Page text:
I'm rather late with this month's column, but it's considered bad form to apologise for this, as it draws attention to the fact, so I won't do so...
There's an interesting phrase which suggests that somebody is asleep: we say that someone is in the land of Nod. Sometimes this is a neutral phrase; sometimes it implies criticism. It's a pun: a play on words, recalling the place to which Cain was banished after he had murdered his brother Abel. Cain was banished to the land of Nod, east of Eden. (This, of course, inspired another famous phrase too.) The play of words is on "nod", soemthing that you will do when you fall asleep in front of the television or at a boring meeting. I don't think that Cain got too much sleep, however, as the guilt of his crime stayed with him.
I certainly don't want to delve into the moral rights and wrongs of either of the issues here: my issue here is grammatical, not moral or ethical. I look at morals and ethics elsewehere on this site and elsewhere on the web.
First, there's the extraordinary phrase heard over and over again from the lips of those not only in favour of but also opposed to the issue. We hear talk about "homosexuals and lesbians" - this talk, sadly, doesn't make too much sense. In this case, "homo-" comes from the Greek and means "the same" and can be contrasted with "hetero-" which means "different". So when we talk of "homosexuals" we mean those whose preference is partners of the same sex. We're not saying anything about what sex they are. So when we talk about "homosexuals and lesbians", it's similar to talking about "people and women".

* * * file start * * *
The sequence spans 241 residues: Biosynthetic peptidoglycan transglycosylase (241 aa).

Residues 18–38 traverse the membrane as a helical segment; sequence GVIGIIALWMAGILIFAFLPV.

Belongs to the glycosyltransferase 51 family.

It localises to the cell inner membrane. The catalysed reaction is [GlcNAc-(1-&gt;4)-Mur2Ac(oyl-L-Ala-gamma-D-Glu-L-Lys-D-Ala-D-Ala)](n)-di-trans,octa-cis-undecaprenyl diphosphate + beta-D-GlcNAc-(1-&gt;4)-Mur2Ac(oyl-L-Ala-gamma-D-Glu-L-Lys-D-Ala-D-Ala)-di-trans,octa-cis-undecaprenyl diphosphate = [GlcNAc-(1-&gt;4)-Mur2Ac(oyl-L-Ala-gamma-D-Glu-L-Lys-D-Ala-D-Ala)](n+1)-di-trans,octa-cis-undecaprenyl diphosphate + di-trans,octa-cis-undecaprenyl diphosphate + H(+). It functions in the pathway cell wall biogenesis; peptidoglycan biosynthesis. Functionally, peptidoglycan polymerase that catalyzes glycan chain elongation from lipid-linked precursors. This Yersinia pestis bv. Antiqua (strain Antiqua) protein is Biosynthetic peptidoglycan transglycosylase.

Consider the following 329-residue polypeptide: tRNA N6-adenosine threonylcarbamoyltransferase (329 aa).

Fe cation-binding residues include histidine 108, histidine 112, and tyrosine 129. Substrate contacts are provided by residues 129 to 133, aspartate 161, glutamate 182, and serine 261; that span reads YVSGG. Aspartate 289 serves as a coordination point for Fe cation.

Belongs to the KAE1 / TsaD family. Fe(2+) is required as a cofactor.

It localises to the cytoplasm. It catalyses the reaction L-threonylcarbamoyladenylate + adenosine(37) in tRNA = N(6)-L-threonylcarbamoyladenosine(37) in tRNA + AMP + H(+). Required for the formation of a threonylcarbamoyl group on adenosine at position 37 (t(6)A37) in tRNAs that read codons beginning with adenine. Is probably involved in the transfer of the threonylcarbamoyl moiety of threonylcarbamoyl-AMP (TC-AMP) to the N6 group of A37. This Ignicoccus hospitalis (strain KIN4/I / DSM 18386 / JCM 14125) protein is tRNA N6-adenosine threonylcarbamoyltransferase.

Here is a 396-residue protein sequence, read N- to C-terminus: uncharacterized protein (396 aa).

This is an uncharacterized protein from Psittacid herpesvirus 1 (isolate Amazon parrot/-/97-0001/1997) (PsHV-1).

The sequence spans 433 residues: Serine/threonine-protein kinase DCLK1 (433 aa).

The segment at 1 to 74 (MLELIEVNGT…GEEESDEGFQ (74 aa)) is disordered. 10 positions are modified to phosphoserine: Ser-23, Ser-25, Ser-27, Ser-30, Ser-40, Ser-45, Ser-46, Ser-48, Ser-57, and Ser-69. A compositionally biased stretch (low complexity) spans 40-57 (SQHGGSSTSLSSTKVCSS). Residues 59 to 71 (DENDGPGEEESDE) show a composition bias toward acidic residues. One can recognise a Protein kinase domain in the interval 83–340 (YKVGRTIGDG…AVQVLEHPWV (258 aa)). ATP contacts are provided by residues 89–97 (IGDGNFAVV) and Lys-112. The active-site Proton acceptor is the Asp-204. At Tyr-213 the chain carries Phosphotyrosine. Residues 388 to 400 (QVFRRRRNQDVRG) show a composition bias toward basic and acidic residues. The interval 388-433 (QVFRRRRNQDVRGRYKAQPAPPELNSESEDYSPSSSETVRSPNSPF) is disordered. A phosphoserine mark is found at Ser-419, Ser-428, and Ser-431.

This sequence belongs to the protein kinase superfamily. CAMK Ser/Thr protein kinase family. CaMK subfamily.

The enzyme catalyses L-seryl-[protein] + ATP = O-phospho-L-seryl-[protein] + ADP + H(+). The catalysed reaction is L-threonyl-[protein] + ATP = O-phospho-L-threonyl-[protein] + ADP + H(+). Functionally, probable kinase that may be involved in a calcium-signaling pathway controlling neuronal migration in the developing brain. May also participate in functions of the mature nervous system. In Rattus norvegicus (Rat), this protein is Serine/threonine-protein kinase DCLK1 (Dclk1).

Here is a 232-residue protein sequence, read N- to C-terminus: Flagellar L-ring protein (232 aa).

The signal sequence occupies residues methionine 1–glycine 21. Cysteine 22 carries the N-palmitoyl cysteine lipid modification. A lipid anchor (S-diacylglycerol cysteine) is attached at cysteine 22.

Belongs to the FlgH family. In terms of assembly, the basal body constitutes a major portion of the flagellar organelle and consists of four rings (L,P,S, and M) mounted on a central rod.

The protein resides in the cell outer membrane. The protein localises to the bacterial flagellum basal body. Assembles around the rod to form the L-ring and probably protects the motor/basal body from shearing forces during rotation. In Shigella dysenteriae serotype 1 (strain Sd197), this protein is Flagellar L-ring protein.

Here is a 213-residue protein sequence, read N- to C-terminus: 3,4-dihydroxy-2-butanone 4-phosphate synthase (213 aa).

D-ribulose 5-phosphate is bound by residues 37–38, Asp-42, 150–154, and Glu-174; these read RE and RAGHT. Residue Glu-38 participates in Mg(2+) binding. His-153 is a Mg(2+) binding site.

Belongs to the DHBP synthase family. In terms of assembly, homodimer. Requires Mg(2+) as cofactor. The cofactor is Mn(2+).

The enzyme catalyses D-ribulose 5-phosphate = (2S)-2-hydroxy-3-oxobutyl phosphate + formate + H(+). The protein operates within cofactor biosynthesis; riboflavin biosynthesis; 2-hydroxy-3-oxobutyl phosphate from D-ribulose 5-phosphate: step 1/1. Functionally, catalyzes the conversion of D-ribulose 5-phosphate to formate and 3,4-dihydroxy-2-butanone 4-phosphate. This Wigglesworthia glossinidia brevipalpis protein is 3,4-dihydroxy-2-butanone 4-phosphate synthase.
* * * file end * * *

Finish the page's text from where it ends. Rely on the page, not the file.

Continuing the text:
By the way, "male" is my sex, not my gender. "Gender" is a grammatical term and determines, among other things, whether a French noun can be prefixed with "le" or "la", or a German noun with "der", "die" or das".
I'm also not suggesting (here) whether or not it is appropriate to take vaccines and apply them to people as a method of generating immunity from disease. However, I suggest that those opposed to it, or who question its efficiency, should be referring to it as "vaccination" rather than "immunisation". I contend that "immunisation" suggests that it is effective in causing immunity, which is presumably not what they want to convey.